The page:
Charming Hanoi – Travel Blog

7 years after I first visited Vietnam, I got a chance to visit Hanoi. Country’s capital city has everything you want – quaint Old Town streets, roadside drinking, small alleys crammed with food stalls and  monuments honoring Vietnam’s history. With population of around 10 million, Hanoi is not as overwhelming as Ho Chi Minh City/Saigon. The city is a perfect mixture of old and new, modern & traditional.

Usually Hanoi is considered as a getaway city for the Halong Bay tours or towards the Sapa Valley but it is a good place for a couple of days to enjoy the vibe and hustle bustle of the city.

Most nationalities required Visa for Vietnam. There is  an -evisa for Indians for 25$ and its good to enter via air. I’d also recommend prearranging a transfer from the airport to your hotel, just to make your life easier. If your hotel doesn’t have an airport shuttle service of its own, you may want to look into arranging a private transfer with a private provider. Because its easy to get conned by Taxis here.

Most attractions, coffee places, party areas are around the Old Town or near Hoan Kiem Lake. So I recommend look for hotels in this area. From here almost everything is like walking distance. Start your city tour with the Old quarter This is the historical and commercial center of the city and dates back to when it was originally founded around 1,000 years ago. While officially the Old Quarter is only made up of 16 streets, there are number of tiny lanes and alleys. Most streets are named after the goods or services on offer there.

The Imperial Citadel of Thang Long is a UNESCO World Heritage site. Built in the 11th century, it was the hub of political power in Vietnam for a long time. One can easily spend hours  exploring the grounds. And despite being right in the heart of the city, this is actually a peaceful spot to wander.

A visit to Hoan Kiem Lake in the centre of the city is a must when visiting Hanoi. There’s something going on here all hours of the day and a stroll around the lake makes for some good people-watching and a chance to relax. When I visited here, there was a Japanese Flower Festival taking place. One could see the Cherry Blossom setup and people roaming around in the traditional costumes.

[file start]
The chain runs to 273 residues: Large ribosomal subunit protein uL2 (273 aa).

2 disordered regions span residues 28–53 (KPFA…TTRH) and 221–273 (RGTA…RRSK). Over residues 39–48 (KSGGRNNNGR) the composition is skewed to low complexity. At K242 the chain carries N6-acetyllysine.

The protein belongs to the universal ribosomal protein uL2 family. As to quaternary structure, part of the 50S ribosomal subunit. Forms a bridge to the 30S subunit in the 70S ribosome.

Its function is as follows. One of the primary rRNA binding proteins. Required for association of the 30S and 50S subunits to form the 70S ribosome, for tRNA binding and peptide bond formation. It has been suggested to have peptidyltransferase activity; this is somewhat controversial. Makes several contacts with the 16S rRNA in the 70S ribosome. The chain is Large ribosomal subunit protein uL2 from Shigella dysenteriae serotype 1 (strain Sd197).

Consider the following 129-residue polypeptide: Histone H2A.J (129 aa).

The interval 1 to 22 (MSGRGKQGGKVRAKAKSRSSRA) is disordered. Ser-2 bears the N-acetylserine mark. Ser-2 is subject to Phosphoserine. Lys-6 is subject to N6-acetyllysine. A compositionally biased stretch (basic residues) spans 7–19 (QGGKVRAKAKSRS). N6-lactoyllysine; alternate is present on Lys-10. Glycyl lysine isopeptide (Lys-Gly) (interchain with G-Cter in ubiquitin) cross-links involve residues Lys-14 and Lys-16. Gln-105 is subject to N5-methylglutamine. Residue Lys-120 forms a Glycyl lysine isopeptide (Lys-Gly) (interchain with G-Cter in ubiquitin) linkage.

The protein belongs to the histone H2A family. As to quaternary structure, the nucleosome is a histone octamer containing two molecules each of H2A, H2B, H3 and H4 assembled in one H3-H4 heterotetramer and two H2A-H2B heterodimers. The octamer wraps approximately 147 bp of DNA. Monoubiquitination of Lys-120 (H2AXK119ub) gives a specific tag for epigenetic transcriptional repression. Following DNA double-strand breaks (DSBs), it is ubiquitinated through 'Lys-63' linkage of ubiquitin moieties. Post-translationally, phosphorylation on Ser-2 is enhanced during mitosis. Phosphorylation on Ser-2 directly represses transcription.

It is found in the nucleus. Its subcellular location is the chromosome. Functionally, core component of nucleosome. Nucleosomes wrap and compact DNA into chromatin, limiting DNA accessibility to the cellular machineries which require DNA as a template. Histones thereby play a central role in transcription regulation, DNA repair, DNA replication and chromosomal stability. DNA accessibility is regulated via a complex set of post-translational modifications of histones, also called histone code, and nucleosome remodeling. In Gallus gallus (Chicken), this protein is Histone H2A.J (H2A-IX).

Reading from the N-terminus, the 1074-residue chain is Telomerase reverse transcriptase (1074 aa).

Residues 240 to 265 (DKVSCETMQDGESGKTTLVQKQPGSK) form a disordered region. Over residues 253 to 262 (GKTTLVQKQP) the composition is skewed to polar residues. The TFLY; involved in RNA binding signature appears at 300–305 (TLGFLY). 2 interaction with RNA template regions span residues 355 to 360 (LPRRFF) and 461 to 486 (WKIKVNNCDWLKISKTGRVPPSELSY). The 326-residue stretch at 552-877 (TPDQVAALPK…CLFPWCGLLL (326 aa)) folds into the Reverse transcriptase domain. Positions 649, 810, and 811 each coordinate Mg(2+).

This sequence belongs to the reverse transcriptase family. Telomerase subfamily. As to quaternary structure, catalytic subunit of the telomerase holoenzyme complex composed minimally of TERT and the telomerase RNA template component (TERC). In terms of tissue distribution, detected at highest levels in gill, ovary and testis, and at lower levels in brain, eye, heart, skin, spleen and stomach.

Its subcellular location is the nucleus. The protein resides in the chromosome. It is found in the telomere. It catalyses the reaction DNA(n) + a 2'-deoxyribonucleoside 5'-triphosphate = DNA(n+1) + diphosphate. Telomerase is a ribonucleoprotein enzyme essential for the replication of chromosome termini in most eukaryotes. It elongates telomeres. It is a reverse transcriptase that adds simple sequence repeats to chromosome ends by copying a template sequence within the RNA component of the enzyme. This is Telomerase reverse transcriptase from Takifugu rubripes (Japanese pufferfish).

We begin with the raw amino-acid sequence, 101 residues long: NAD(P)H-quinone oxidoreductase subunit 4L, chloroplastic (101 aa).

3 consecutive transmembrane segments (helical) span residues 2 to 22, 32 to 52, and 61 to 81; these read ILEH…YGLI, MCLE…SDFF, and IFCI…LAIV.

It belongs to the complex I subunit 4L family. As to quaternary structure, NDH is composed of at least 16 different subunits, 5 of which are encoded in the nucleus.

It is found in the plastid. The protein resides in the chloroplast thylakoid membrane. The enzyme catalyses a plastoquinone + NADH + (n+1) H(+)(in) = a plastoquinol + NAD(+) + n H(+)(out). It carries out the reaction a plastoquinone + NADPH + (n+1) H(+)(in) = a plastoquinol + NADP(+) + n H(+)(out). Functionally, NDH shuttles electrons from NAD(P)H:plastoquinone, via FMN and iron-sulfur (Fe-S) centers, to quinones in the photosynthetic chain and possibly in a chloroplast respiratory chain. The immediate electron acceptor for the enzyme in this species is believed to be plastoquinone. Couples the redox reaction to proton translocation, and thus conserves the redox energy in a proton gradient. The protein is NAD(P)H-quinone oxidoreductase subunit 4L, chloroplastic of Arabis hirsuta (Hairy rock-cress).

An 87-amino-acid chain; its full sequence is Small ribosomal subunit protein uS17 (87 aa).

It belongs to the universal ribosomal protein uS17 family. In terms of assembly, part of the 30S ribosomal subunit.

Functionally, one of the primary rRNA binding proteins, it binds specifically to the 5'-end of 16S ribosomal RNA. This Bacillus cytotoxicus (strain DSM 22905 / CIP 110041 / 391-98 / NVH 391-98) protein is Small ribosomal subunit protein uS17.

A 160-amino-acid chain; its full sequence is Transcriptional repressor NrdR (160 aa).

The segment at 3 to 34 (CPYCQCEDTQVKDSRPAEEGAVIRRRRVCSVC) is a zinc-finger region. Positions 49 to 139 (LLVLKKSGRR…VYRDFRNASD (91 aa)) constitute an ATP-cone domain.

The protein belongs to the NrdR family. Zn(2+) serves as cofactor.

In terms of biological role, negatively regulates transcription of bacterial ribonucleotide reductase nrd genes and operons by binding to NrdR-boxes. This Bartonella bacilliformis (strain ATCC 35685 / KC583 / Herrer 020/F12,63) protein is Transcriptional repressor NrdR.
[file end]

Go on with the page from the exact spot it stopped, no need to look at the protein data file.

On the northeastern edge of the lake you’ll find Ngoc Son Pagoda. The tickets to pagoda cost 20000 VND. Ngoc Son Pagoda is an ancient building set in the middle of the lake and was built to honor the military leader Tran Hung Dao. It also commemorates the legend of a Vietnamese emperor who is said to have used an enchanted sword to beat the Chinese Ming Dynasty, which he then returned to Hoan Kiem Lake (Lake of the Returned Sword) and the Golden Turtle God.The pagoda can be reached via an ornamental, red wooden bridge with a small entrance fee. Even today there are turtles living in the lake. Nearby there is Thang Long Water Puppet Theatre that can be found in the area. Pick up tickets in advance if you want to catch a show.

Catch a taxi to the Mausoleum of Ho Chi Minh. This huge granite complex in the middle of Ba Dinh Square represents a big part of Vietnam’s history and culture. Inside, in a glass case, lies the embalmed body of Ho Chi Minh, or Uncle Ho as he is lovingly called by many Vietnamese people to this day.

There’s a very unique attraction in Hanoi that wasn’t built for tourists at all- Hanoi Train Street. The Hanoi railway snakes through the city. Train Street is a residential area that is built precariously close to the train line in the Old Quarter Hanoi. Pull up a little plastic stool, grab a drink and chat to the locals. It’s fascinating to see that when it is close to the time the train comes through everyone has to start moving their things away from the side of the tracks. There is one train at  9 am which one can catch without loads of selfie-goers.

Walking distance from the train street is the St. Joseph’s Cathedral, the oldest church in Hanoi, built by the French colonists in 1886 on the site of the Bao Thien Pagoda.

Tired of all the roaming around? Grab some Pho near St. Joseph’s Cathedral at Pho 10 Hanoi.  Famous for over 30 years, the noodle soup of Pho 10 still occupies the hearts of many Hanoians. With an abundant menu, Pho Ly Quoc Su gives customers diversity of choices from beef noodle with thinly sliced steak to one with roast beef… depending on each preference. And “quẩy” is a must – tried item in all the Pho stalls.

Head to Giang Café at 39 Nguyễn Huu Huan Street in Hoan Kiem District serves the local specialty: egg coffee. It’s more like a rich, creamy custard served with coffee – a must-try if you’re serious about your coffee. Another place for good egg coffee is Cafe Dinh.

Also in the Old Quarter you’ll find Bia Hoi Corner, a popular nightlife spot for both locals and visitors. This is where, as soon as the sun starts to go down, plastic chairs fill the sidewalk and spill out into the street, populated with people drinking cheap Vietnamese beer. The atmosphere is low-key but lively and a fun way to spend a couple of evening hours people-watching.

If you have more time, going on a short ride away from the central city of Hanoi, a whole different landscape reveals. The lush green paddy fields, mountains, ancient villages and old-time citadels intertwine in a traditional way of life. Hanoi’s outskirt is a good destination for out-of-city excursions, short treks and biking tours to Sa Pa, Halong Bay or Ninh Binh.

Wander around, get lost, and take in the endless flow of sights and sounds, beautiful colonial architecture, tiny old cafes  and quaint Buddhist pagodas that makes Hanoi so unmistakable and charming.

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